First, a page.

Russia plans rapid boost to GLONASS sat force

By MARTIN SIEFF   |   Sept. 8, 2008 at 11:00 AM   |   0 comments

WASHINGTON, Sept. 8 (UPI) -- Russia plans to nearly double its number of orbiting GLONASS communications satellites over the next three years.

The ambitious program clearly has the long-term strategic goal of making all Russian military and civilian-economic communications and navigation independent of the U.S. Global Positioning System as quickly as possible.

Anatoly Perminov, head of the Russian Federal Space Agency, commonly known as Roskosmos, significantly made the pledge to the Russian military newspaper Krasnaya Zvezda ("Red Star") in an interview published Friday and reported by RIA Novosti.

Perminov got the job to run Roskosmos because his predecessor was obsessed with prestigious, immensely costly long-term programs like sending manned and unmanned missions to the moon and Mars and reviving ambitious super-large booster rockets, while letting meat-and-potatoes low-Earth orbit but strategically and economically vital programs like GLONASS -- the Russian Global Navigation Satellite System -- fall disastrously behind schedule. Like the GPS, GLONASS is intended to let its operators confirm their positions in real time.

Perminov made clear to Red Star that getting GLONASS up to speed was still his priority. He said the number of GLONASS satellites in orbit would rise from 16 at present to as many as 30 by 2011.

"We will increase the number of navigation satellites to the required 30 by 2011. In all, we plan to launch six satellites by the end of 2008 and six more next year. Therefore, the satellite navigation system will become truly global," RIA Novosti cited Perminov as telling the paper.

RIA Novosti cited the Central Research Institute for Machine Building in Moscow as saying that GLONASS now has 13 satellites functioning in orbit with another three in space, of which two are undergoing routine checkups and another is being taken offline, apparently permanently.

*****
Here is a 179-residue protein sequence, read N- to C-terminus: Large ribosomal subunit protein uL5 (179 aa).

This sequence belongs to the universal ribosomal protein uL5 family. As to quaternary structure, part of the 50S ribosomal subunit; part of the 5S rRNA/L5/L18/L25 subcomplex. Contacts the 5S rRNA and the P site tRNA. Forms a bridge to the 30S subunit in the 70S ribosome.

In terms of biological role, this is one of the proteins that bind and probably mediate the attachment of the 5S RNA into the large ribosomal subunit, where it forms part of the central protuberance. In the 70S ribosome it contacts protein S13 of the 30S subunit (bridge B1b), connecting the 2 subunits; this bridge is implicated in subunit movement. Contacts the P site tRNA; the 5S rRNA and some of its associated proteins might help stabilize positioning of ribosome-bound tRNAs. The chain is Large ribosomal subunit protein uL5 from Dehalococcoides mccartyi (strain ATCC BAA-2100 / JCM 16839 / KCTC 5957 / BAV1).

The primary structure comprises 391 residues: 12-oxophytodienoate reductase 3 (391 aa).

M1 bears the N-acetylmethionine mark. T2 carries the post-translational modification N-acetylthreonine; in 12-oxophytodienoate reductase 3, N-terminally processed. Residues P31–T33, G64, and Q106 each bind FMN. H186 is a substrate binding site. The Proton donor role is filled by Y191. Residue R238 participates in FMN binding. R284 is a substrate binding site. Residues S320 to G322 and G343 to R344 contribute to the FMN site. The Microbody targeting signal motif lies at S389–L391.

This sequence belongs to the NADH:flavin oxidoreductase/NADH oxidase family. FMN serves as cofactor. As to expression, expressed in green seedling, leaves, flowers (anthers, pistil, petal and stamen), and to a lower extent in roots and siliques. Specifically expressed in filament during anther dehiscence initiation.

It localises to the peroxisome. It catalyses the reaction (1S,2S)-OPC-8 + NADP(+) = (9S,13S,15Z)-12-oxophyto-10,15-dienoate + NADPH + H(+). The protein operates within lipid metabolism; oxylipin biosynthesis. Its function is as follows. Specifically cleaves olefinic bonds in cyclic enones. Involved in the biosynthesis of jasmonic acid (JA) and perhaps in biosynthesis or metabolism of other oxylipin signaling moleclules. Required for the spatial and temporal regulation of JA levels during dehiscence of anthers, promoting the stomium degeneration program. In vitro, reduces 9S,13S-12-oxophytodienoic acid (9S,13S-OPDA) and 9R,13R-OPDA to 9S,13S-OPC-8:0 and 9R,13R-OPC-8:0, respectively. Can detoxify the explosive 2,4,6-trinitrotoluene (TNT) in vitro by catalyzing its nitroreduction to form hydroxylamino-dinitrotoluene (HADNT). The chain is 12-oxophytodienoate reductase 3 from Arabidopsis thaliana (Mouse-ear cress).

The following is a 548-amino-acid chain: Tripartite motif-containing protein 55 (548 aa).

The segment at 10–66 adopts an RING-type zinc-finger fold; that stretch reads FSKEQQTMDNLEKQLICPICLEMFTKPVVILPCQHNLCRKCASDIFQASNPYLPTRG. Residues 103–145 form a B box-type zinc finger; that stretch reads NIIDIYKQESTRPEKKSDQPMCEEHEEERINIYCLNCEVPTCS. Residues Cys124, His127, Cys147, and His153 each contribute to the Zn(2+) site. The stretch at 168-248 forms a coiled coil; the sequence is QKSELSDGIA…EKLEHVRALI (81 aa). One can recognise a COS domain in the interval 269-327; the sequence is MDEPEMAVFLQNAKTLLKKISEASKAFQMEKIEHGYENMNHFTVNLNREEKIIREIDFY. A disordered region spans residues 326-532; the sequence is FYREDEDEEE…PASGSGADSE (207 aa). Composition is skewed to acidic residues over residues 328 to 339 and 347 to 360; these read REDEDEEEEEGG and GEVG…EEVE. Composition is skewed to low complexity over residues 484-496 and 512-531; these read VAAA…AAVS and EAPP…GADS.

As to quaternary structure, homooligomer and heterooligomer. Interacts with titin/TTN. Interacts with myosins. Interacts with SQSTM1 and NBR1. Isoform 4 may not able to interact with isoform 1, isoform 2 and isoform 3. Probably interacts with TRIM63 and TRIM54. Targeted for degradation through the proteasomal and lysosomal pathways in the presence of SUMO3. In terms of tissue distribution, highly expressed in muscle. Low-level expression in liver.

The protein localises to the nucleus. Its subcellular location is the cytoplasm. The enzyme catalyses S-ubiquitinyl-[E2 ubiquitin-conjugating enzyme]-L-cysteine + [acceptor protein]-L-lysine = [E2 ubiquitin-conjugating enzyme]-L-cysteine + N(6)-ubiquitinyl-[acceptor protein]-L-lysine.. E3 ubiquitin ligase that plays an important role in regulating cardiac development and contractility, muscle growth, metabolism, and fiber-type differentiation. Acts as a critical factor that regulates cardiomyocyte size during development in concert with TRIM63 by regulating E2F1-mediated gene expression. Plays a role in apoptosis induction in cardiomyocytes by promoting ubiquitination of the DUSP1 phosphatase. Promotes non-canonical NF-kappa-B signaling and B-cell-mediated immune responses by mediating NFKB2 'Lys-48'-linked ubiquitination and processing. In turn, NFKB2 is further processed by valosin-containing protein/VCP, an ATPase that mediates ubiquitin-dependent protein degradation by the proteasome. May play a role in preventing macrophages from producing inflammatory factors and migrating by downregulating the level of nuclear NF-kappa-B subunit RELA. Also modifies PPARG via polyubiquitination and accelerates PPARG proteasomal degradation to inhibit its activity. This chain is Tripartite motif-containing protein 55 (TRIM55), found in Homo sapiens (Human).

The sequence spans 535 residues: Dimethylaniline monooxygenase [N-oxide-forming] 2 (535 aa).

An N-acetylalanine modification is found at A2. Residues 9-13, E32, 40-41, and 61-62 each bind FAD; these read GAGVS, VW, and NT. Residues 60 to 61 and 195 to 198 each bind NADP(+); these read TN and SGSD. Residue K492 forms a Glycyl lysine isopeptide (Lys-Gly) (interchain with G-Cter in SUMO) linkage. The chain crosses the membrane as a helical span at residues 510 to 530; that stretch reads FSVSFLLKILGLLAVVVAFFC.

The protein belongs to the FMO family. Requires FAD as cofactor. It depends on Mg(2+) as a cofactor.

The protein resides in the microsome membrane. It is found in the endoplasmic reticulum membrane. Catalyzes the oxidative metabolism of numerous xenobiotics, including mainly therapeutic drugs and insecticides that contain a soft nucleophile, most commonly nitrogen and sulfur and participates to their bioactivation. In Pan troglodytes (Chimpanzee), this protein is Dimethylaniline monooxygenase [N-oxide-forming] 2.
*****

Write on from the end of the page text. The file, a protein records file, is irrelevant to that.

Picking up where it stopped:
Perminov significantly emphasized that GLONASS satellites were put into orbits designed to give them superior capabilities to monitor the arctic regions in the search for new oil and natural gas deposits. "This is one of the most important preconditions for the successful development of natural deposits and for oil and gas production on the shelf," he said.

Perminov's timetable, if fulfilled, would mean the GLONASS program would be almost 75 percent complete within three and a half years. RIA Novosti noted that earlier official statements had said the program's ultimate goal was to launch into orbit 42 satellites, of which 18 would serve the Russian Federation and 24 would provide a global service to rival the U.S. GPS.

Expenditures on GLONASS remain relatively modest by U.S. standards. The official budget for the program last year was $418.25 million. However, this was still more than double the allocation for the previous year, 2006, which was $200 million. The increased resources reflect Russia's rapidly multiplying wealth as the world's largest combined exporter of oil and natural gas at a time of soaring global energy prices.